View Security Server









It’s not easy to test your changes externally. You could work remotely with multiple computers, one on the VPN to make your configuration changes and another testing connectivity from the public internet. That’s not always a feasible option for a consultant. You will typically not have a good way to test externally while inside the client’s network. I do a lot of work in education and many schools are built like bunkers – no cellular signal at all, so a MiFi or tethering is out as well. One easy way to test communication from the DMZ to the inside is to put a temporary VM in your DMZ segment. Give it an IP in the same subnet as your security server, and install the View client. In View, configure the security server to use the private DMZ IP instead of the public IP for the external URL and the PCoIP external URL. You can then test from your temporary VM. Once you get it working, change the external URL and the PCoIP external URL back to the public IP. Then you can get the external NAT and external firewall rules working – this is not a complex configuration and won’t require much trial and error.

Check layer 1 – A lesson in PCoIP troubleshooting

I’ll start with the moral of the story – when you’re having network issues, check layer 1 first.

I had an ongoing issue on a client’s network involving VMware View 5 and PCoIP. All internal traffic worked fine. Any PCoIP traffic that passed through the Cisco ASA firewall timed out. I could not get PCoIP traffic to work externally through the DMZ. It was the same behavior you get when the firewall has blocked ports. However, the firewall rules all seemed to be correct. When I switched the View client to use RDP, it connected to the desktop.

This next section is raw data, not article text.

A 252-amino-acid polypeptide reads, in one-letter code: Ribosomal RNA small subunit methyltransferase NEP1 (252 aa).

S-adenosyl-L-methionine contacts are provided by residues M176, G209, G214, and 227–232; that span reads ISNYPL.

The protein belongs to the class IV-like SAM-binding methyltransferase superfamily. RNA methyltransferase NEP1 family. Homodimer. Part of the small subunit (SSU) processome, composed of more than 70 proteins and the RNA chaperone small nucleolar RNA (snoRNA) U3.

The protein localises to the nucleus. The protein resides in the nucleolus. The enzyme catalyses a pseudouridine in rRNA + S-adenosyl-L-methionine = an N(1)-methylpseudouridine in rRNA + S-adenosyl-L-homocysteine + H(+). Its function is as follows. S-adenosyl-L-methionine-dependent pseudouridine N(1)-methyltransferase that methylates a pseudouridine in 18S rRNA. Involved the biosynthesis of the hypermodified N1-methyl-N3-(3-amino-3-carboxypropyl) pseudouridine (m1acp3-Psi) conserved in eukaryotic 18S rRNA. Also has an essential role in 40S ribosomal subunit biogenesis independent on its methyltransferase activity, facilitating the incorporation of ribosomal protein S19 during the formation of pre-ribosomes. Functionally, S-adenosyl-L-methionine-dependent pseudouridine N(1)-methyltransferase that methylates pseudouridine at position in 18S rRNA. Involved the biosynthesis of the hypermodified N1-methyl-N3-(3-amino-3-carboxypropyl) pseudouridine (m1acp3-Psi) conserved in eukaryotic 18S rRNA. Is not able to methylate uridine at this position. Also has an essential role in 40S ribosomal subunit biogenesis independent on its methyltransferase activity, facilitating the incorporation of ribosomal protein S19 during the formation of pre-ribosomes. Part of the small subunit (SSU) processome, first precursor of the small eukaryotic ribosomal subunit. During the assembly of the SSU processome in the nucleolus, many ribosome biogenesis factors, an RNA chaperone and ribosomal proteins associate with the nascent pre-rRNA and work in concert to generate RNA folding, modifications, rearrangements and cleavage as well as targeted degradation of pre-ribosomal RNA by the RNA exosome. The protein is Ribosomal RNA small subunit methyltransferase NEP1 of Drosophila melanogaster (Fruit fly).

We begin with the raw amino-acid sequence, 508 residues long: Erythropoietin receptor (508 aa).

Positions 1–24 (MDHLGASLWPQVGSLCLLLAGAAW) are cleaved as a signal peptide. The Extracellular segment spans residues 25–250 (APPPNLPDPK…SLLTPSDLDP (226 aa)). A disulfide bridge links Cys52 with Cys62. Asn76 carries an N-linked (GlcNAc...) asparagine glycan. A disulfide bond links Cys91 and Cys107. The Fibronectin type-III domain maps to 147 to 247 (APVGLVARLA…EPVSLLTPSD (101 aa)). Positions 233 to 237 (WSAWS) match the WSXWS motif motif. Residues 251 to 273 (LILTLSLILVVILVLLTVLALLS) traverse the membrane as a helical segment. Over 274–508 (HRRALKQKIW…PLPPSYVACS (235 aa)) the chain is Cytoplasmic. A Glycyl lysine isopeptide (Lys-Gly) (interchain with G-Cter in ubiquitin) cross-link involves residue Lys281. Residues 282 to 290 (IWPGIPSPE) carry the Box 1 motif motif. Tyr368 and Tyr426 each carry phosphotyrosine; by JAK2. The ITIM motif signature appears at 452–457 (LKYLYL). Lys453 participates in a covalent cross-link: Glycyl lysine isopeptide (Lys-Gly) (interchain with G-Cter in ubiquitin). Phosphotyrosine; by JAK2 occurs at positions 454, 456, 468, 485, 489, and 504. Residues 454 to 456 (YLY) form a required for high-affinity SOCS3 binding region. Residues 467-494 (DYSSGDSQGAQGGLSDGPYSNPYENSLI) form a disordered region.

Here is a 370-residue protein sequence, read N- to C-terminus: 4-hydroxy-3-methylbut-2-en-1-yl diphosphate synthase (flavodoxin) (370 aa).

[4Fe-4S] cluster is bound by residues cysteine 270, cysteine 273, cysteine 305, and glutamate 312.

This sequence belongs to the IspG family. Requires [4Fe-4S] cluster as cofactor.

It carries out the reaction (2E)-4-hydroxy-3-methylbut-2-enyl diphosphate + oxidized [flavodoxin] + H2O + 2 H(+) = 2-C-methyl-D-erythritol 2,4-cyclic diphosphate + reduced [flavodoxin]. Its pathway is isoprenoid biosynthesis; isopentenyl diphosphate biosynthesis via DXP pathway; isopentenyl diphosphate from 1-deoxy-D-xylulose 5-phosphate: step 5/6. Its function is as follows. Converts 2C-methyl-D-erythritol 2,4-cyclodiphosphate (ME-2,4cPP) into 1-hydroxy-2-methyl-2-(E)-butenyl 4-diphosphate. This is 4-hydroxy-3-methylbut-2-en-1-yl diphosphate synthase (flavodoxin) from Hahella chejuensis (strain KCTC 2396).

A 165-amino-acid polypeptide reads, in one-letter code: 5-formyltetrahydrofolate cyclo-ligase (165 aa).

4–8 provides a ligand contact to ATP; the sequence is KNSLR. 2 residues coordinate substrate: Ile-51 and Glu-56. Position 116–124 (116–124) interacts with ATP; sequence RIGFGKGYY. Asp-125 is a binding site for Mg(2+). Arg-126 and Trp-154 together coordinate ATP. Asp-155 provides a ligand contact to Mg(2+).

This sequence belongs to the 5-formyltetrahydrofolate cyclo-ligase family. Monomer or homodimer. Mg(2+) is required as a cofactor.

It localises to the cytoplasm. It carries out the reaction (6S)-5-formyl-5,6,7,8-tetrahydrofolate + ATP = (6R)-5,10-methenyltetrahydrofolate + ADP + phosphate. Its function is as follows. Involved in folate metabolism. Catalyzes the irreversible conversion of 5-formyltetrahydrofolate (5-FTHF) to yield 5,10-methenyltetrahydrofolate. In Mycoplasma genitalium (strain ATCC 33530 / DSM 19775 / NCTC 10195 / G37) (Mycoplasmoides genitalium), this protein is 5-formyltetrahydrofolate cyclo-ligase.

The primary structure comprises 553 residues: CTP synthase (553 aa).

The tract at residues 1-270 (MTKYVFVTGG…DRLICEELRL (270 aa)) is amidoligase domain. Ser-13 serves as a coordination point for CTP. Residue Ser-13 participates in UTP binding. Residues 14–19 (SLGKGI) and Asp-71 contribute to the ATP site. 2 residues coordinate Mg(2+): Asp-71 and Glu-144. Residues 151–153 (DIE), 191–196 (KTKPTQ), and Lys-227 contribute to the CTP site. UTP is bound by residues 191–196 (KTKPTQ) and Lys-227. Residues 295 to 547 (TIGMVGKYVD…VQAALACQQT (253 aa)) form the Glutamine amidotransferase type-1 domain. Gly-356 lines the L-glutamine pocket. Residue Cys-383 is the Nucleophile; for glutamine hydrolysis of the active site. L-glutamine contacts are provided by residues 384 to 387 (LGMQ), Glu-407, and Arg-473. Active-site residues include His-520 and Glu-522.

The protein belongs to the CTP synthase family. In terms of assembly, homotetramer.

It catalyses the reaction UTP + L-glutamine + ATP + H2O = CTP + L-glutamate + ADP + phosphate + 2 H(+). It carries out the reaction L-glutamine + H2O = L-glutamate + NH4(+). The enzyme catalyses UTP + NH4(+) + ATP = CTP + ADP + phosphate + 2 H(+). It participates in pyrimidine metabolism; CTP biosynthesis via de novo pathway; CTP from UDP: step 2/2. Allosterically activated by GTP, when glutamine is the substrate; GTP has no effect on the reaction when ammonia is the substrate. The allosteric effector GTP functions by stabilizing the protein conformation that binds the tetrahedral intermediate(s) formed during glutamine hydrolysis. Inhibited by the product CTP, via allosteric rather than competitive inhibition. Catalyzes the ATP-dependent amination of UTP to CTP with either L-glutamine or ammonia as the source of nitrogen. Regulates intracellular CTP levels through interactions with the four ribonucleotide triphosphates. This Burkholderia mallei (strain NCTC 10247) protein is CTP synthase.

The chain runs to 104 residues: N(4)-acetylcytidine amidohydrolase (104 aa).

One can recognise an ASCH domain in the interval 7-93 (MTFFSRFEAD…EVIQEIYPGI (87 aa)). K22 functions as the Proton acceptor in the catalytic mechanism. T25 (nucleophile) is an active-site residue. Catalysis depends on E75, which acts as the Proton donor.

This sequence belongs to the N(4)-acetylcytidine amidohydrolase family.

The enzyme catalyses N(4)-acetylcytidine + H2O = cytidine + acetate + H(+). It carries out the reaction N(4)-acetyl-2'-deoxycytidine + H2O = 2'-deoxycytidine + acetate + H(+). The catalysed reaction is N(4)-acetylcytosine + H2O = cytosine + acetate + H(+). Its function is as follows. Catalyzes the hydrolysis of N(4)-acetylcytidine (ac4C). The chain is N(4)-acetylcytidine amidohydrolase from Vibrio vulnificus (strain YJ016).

I opened a ticket with VMware support. They performed a bunch of troubleshooting, including running custom utilities to validate that all firewall ports were open. Everything checked out, and they blamed the Cisco ASA. I found a View-related bugfix on the Cisco website and tried flashing the ASA, but the problem persisted. So I opened up a ticket with Cisco TAC. They did their troubleshooting including packet captures and found nothing wrong. Their analysis was that the internal View connection broker was sending a FIN message to terminate the PCoIP session.

Back I went to VMware support, and they again failed to come up with a solution. So I was sitting there one day and my eyes floated over to the network diagram hanging on the wall. BAM. The cause of the problem was staring me right in the face. The customer has a Cymphonix web filter device, it functions as a bridge between the Cisco ASA and the internal network core. I tried digging through the logs on the Cymphonix but found no evidence of any packets being dropped. I put in a call to Cymphonix support anyway. I discovered that the Cymphonix was definitely dropping the PCoIP packets.

I had run afoul of a feature called Anonymous Proxy Guard. It’s designed to prevent a user from bypassing the Cymphonix by using another proxy server. The feature detects the PCoIP protocol as an anonymous proxy and drops the packets. Cymphonix support couldn’t give me a satisfactory explanation for why the device didn’t/couldn’t log the drops. I reconfigured the Cymphonix to stop using Anonymous Proxy Guard for all traffic inbound and outbound from the View Security servers. Problem solved.